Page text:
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Nutrition for your Heart

Rachel Freeman R.D., M.P.H., C.D.E. | 2/20/2014, 9 a.m.
Rachel Freeman

Eating right and exercising on a regular basis are two lifestyle changes that can have a positive impact on your heart and improve your overall well-being. Women often allow their careers and family responsibilities to take priority over their health. Preparing a healthy meal the entire family can enjoy can be challenging. But like most challenges in life, developing a plan is often the first step in making a change.

Eating healthy doesn’t mean you have to give up your favorite foods or starve yourself. You can eat three to six small meals daily and still lose weight. Foods high in fat such as fried and sugary meals like cakes and pies should be eaten in moderation and reserved for special occasions.

The following are basic tips to get you started with a heart healthy diet:

• Review Nutrition Facts Label: Taking a few extra minutes to review the nutrition facts label on food that you purchase can help you make smart choices for the entire family. Use the facts label to help you keep track of how many calories you eat daily. In general, eating 1,200 calories per day can promote weight loss for most women. A 1,500 calorie diet may also be a safe level for women to maintain a healthy weight. The facts label can also inform you about the bad nutrients in foods, such as saturated and trans fats, and the good nutrients, like fiber.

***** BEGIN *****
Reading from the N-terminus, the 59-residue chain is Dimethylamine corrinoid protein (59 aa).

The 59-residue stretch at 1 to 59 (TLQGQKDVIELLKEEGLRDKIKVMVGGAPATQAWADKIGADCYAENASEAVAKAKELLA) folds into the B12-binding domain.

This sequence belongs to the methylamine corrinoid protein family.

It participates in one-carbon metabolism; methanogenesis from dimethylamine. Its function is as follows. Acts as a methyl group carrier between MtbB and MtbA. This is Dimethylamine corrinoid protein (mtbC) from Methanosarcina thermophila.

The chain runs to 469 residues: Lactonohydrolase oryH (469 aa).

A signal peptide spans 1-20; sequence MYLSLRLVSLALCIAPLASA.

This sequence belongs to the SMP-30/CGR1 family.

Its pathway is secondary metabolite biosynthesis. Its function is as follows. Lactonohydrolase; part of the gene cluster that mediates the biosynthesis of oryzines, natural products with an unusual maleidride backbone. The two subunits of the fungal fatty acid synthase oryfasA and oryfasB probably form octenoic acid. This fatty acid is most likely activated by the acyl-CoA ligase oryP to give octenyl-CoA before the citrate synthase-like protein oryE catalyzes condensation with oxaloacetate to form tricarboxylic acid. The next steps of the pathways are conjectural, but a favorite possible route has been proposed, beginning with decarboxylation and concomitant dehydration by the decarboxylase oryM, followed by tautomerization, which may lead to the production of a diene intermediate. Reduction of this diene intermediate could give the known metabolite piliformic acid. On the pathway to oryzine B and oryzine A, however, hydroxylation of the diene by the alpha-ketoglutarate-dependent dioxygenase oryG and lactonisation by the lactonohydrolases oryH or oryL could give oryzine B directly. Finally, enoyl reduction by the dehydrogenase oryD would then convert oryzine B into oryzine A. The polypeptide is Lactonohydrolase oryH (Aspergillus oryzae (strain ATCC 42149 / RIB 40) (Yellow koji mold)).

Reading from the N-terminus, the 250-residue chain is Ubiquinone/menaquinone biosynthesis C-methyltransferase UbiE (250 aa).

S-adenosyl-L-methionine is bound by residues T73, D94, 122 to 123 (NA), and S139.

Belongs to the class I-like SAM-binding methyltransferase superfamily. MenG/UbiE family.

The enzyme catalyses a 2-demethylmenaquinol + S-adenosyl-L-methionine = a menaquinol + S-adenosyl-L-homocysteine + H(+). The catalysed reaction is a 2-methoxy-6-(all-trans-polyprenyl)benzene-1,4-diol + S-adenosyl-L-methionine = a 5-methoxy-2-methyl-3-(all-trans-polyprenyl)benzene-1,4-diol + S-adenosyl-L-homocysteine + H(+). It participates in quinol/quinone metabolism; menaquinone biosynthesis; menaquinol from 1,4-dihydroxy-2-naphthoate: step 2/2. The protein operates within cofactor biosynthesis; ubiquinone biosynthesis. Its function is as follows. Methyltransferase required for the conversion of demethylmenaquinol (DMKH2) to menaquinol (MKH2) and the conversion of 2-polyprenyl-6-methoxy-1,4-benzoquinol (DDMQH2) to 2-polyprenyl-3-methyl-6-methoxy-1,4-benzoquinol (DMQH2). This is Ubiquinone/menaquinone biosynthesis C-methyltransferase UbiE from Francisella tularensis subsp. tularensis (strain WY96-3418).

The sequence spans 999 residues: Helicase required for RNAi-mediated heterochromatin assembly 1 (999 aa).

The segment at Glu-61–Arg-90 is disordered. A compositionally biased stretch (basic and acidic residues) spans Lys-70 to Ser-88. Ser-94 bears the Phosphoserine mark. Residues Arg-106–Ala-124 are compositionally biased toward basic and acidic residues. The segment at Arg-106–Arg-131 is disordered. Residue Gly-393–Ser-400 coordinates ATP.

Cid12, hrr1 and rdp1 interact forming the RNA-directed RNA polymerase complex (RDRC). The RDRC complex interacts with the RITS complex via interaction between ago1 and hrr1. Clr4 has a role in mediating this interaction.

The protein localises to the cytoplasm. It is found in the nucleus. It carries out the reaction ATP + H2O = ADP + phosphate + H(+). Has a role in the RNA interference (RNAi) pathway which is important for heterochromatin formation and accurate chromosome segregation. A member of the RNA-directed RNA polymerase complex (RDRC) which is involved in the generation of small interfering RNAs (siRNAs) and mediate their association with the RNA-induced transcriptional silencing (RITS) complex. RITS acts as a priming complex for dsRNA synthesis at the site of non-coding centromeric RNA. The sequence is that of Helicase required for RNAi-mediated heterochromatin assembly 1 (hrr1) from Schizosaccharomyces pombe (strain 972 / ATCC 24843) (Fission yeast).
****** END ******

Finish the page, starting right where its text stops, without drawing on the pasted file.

• Limit Daily Fat Intake: Limit to no more than 35 to 40 grams and replace saturated fats with mono and polyunsaturated fats. Monounsaturated fats are found in nuts and olive, canola and vegetable oils. Polyunsaturated fats are in fish, walnuts, flaxseeds and soybean and canola oils. Limit trans fats to 2 grams per day because they are bad for heart health. Increase your dietary fiber intake to 25 grams and reduce your cholesterol intake to less than 300 mg per day.

• Dietary Fiber Intake: Eating 25 grams of fiber daily can produce many health benefits. Fiber helps promote normal bowel movements, may reduce your blood cholesterol level and slows the absorption of sugar. Eat whole grain breads and cereals to help increase your fiber intake. Other excellent sources of fiber include beans, berries, raw fruits and vegetables. Fiber also makes you feel full. So include whole grains and fiber rich foods at each meal to help you eat less.

• Serving Sizes: A nutrition guide for adults and children can be found on the United States Department of Agriculture website – MyPlate.gov — which provides a useful picture of a plate to help you understand portion sizes. It also recommends that half of your plate should contain fruits and vegetables. Include a whole grain as your starch, eat a small portion of lean meat and choose skim or reduced fat milk.

Women can promote health and wellness by preparing low fat meals and by teaching their children at young ages to eat a variety of fruits and vegetables. We must educate our families, friends and neighbors about the benefits of eating healthy. We can also serve as role models by practicing what we preach.

Rachel Freeman, R.D., M.P.H, C.D.E., has more than 25 years of medical nutrition therapy experience at Jackson Health System. Freeman’s clinical interests are nutrition, exercise and wellness.